Four years ago, when my mom and my only brother died within 100 days of each other, I felt a witness to the love of Jesus in the spaciousness you created for me to grieve, in the compassion you expressed through hugs and physical expressions of companionship, through a prayer shawl that still brings me warmth and love and comfort.

Three years ago, when our local refugee sponsorship group was having a hard time being matched with a family that needed to be resettled, I heard a witness to the love of Jesus in a phone call.  Gathered in a conference call with our friend Anoush at the Calgary Catholic Immigration Society, we had kind of reached the end of our options and then she said, “well, there is this Armenian guy from Aleppo who has emailed me and phoned me a few times” and within a week or two, we were sitting around another conference call, only this time the voice on the line was Anto in Beirut and the rest, as they say, is history. In both those calls, I heard the love of Jesus witnessed aloud.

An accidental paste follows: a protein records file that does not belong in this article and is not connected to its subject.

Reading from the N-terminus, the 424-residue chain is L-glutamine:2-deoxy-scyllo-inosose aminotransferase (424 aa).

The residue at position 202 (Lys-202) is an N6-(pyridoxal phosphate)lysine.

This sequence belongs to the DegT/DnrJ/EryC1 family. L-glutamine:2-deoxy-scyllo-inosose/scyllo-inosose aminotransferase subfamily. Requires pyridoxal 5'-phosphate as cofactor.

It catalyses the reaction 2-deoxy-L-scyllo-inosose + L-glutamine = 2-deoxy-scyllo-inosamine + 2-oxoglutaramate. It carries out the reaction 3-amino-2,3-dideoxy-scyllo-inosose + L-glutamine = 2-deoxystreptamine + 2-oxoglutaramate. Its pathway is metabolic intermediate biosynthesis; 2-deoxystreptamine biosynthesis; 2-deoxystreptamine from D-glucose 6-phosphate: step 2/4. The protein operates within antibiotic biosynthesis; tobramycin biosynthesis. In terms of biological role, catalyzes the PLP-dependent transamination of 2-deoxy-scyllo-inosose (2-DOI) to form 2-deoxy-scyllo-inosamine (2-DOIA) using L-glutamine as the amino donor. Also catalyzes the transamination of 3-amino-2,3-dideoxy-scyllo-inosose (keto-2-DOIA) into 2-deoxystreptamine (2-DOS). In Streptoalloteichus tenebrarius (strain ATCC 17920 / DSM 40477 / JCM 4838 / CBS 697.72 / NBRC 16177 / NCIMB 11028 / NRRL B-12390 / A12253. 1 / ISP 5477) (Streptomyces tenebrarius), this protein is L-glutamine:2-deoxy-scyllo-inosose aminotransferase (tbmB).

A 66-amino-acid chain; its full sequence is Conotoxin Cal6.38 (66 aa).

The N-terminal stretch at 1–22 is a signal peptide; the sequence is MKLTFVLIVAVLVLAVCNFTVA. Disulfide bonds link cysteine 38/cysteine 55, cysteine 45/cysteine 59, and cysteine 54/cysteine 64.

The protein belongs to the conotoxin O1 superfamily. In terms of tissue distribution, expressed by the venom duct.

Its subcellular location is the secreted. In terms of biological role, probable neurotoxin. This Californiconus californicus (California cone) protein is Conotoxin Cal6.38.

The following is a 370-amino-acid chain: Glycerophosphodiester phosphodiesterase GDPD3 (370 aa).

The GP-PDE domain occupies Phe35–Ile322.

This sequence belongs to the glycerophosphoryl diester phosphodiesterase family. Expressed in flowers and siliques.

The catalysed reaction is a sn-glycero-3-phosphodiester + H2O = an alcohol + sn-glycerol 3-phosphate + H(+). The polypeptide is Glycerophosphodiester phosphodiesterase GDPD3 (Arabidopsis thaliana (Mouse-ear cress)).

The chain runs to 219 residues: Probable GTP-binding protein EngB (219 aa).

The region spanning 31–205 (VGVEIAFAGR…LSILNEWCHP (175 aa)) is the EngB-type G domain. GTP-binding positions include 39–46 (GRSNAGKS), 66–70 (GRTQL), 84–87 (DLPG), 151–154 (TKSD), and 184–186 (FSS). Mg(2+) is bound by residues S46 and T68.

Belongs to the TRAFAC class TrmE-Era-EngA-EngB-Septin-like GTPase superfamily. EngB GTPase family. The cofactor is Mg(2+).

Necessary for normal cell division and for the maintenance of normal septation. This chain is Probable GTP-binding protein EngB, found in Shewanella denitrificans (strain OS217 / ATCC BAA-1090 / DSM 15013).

In each of those circumstances, Christians testified to me the very love of God as experienced in Jesus Christ. In each of those events, someone turned their willingness to witness to Jesus Christ and embody his love, into action.   They perceived a situation of need, they engaged the resources at hand, and they did or said something that turned their commitment to Christ’s command to love one’s neighbour as oneself, into something loving and meaningful and real.

I am so thankful for those times when the witness of another impacted my life. But what about paying that forward?  what is there in my, in your life, that could bear witness to Jesus Christ and the love of God that he embodied?  Or is there something in my life, in your life, that is already bearing witness?